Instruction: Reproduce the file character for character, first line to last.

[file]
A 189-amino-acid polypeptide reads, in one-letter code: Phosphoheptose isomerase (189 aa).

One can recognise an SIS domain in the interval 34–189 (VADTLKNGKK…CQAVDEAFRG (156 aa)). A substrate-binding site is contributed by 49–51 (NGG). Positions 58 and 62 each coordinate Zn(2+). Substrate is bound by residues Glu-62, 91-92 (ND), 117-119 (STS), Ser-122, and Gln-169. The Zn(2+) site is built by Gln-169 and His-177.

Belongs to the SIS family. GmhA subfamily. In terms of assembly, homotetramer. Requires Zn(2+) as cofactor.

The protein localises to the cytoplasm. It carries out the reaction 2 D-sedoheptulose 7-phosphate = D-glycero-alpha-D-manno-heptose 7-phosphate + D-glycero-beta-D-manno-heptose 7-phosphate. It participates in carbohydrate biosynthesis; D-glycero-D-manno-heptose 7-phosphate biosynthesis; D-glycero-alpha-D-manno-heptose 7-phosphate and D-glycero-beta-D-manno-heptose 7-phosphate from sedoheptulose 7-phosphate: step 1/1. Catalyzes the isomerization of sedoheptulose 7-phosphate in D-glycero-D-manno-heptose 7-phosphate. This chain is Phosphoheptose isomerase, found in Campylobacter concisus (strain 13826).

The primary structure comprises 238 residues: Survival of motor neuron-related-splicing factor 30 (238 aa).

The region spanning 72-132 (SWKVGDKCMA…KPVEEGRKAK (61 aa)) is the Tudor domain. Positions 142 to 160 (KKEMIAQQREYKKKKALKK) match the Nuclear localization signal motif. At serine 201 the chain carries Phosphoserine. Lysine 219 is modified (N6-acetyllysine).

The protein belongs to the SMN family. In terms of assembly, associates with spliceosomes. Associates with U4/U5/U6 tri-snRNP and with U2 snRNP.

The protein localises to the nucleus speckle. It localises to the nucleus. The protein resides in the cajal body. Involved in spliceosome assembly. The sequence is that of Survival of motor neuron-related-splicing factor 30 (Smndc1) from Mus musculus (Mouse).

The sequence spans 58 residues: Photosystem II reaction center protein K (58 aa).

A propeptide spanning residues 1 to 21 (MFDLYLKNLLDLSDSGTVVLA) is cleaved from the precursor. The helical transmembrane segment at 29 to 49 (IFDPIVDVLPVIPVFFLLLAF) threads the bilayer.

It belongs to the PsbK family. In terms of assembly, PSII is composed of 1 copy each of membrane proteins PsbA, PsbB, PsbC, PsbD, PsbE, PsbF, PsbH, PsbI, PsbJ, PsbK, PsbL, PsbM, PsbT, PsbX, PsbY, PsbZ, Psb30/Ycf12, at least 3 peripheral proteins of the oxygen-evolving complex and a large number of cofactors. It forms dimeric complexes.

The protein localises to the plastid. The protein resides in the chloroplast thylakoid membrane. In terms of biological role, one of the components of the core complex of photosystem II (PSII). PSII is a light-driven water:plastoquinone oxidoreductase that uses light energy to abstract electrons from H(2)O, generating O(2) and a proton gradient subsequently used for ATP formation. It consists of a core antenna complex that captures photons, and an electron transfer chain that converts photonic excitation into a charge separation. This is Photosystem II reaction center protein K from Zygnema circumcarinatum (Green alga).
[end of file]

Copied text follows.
A 189-amino-acid polypeptide reads, in one-letter code: Phosphoheptose isomerase (189 aa).

One can recognise an SIS domain in the interval 34–189 (VADTLKNGKK…CQAVDEAFRG (156 aa)). A substrate-binding site is contributed by 49–51 (NGG). Positions 58 and 62 each coordinate Zn(2+). Substrate is bound by residues Glu-62, 91-92 (ND), 117-119 (STS), Ser-122, and Gln-169. The Zn(2+) site is built by Gln-169 and His-177.

Belongs to the SIS family. GmhA subfamily. In terms of assembly, homotetramer. Requires Zn(2+) as cofactor.

The protein localises to the cytoplasm. It carries out the reaction 2 D-sedoheptulose 7-phosphate = D-glycero-alpha-D-manno-heptose 7-phosphate + D-glycero-beta-D-manno-heptose 7-phosphate. It participates in carbohydrate biosynthesis; D-glycero-D-manno-heptose 7-phosphate biosynthesis; D-glycero-alpha-D-manno-heptose 7-phosphate and D-glycero-beta-D-manno-heptose 7-phosphate from sedoheptulose 7-phosphate: step 1/1. Catalyzes the isomerization of sedoheptulose 7-phosphate in D-glycero-D-manno-heptose 7-phosphate. This chain is Phosphoheptose isomerase, found in Campylobacter concisus (strain 13826).

The primary structure comprises 238 residues: Survival of motor neuron-related-splicing factor 30 (238 aa).

The region spanning 72-132 (SWKVGDKCMA…KPVEEGRKAK (61 aa)) is the Tudor domain. Positions 142 to 160 (KKEMIAQQREYKKKKALKK) match the Nuclear localization signal motif. At serine 201 the chain carries Phosphoserine. Lysine 219 is modified (N6-acetyllysine).

The protein belongs to the SMN family. In terms of assembly, associates with spliceosomes. Associates with U4/U5/U6 tri-snRNP and with U2 snRNP.

The protein localises to the nucleus speckle. It localises to the nucleus. The protein resides in the cajal body. Involved in spliceosome assembly. The sequence is that of Survival of motor neuron-related-splicing factor 30 (Smndc1) from Mus musculus (Mouse).

The sequence spans 58 residues: Photosystem II reaction center protein K (58 aa).

A propeptide spanning residues 1 to 21 (MFDLYLKNLLDLSDSGTVVLA) is cleaved from the precursor. The helical transmembrane segment at 29 to 49 (IFDPIVDVLPVIPVFFLLLAF) threads the bilayer.

It belongs to the PsbK family. In terms of assembly, PSII is composed of 1 copy each of membrane proteins PsbA, PsbB, PsbC, PsbD, PsbE, PsbF, PsbH, PsbI, PsbJ, PsbK, PsbL, PsbM, PsbT, PsbX, PsbY, PsbZ, Psb30/Ycf12, at least 3 peripheral proteins of the oxygen-evolving complex and a large number of cofactors. It forms dimeric complexes.

The protein localises to the plastid. The protein resides in the chloroplast thylakoid membrane. In terms of biological role, one of the components of the core complex of photosystem II (PSII). PSII is a light-driven water:plastoquinone oxidoreductase that uses light energy to abstract electrons from H(2)O, generating O(2) and a proton gradient subsequently used for ATP formation. It consists of a core antenna complex that captures photons, and an electron transfer chain that converts photonic excitation into a charge separation. This is Photosystem II reaction center protein K from Zygnema circumcarinatum (Green alga).